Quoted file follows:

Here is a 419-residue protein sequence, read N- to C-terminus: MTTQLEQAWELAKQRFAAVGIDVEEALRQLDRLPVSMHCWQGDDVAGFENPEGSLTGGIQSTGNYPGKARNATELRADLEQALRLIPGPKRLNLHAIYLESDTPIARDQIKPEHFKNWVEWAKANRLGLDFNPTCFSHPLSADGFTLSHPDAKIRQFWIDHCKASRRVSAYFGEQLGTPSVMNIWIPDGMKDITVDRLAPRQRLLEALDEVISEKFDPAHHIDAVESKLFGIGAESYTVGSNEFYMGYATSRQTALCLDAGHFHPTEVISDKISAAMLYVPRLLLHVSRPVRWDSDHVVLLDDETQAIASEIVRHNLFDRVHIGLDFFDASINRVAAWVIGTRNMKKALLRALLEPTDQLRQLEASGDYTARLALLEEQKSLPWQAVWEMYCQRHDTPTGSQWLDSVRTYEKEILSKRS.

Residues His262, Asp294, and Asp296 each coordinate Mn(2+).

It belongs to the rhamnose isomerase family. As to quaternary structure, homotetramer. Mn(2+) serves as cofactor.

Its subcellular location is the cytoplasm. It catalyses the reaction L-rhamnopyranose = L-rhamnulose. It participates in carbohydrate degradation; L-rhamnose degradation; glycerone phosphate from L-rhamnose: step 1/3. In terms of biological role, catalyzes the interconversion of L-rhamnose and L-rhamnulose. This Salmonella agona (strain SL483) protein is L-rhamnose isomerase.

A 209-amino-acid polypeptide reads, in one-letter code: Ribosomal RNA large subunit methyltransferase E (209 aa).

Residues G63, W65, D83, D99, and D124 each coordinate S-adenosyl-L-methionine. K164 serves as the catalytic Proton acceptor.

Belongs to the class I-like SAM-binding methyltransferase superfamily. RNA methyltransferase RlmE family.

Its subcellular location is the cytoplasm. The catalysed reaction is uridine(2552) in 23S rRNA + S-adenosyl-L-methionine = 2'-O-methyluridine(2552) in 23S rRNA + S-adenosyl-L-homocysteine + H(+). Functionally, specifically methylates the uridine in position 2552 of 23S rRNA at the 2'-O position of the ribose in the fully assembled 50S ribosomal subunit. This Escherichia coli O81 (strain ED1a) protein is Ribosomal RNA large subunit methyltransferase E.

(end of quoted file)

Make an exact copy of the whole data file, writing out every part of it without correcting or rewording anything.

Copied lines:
Here is a 419-residue protein sequence, read N- to C-terminus: MTTQLEQAWELAKQRFAAVGIDVEEALRQLDRLPVSMHCWQGDDVAGFENPEGSLTGGIQSTGNYPGKARNATELRADLEQALRLIPGPKRLNLHAIYLESDTPIARDQIKPEHFKNWVEWAKANRLGLDFNPTCFSHPLSADGFTLSHPDAKIRQFWIDHCKASRRVSAYFGEQLGTPSVMNIWIPDGMKDITVDRLAPRQRLLEALDEVISEKFDPAHHIDAVESKLFGIGAESYTVGSNEFYMGYATSRQTALCLDAGHFHPTEVISDKISAAMLYVPRLLLHVSRPVRWDSDHVVLLDDETQAIASEIVRHNLFDRVHIGLDFFDASINRVAAWVIGTRNMKKALLRALLEPTDQLRQLEASGDYTARLALLEEQKSLPWQAVWEMYCQRHDTPTGSQWLDSVRTYEKEILSKRS.

Residues His262, Asp294, and Asp296 each coordinate Mn(2+).

It belongs to the rhamnose isomerase family. As to quaternary structure, homotetramer. Mn(2+) serves as cofactor.

Its subcellular location is the cytoplasm. It catalyses the reaction L-rhamnopyranose = L-rhamnulose. It participates in carbohydrate degradation; L-rhamnose degradation; glycerone phosphate from L-rhamnose: step 1/3. In terms of biological role, catalyzes the interconversion of L-rhamnose and L-rhamnulose. This Salmonella agona (strain SL483) protein is L-rhamnose isomerase.

A 209-amino-acid polypeptide reads, in one-letter code: Ribosomal RNA large subunit methyltransferase E (209 aa).

Residues G63, W65, D83, D99, and D124 each coordinate S-adenosyl-L-methionine. K164 serves as the catalytic Proton acceptor.

Belongs to the class I-like SAM-binding methyltransferase superfamily. RNA methyltransferase RlmE family.

Its subcellular location is the cytoplasm. The catalysed reaction is uridine(2552) in 23S rRNA + S-adenosyl-L-methionine = 2'-O-methyluridine(2552) in 23S rRNA + S-adenosyl-L-homocysteine + H(+). Functionally, specifically methylates the uridine in position 2552 of 23S rRNA at the 2'-O position of the ribose in the fully assembled 50S ribosomal subunit. This Escherichia coli O81 (strain ED1a) protein is Ribosomal RNA large subunit methyltransferase E.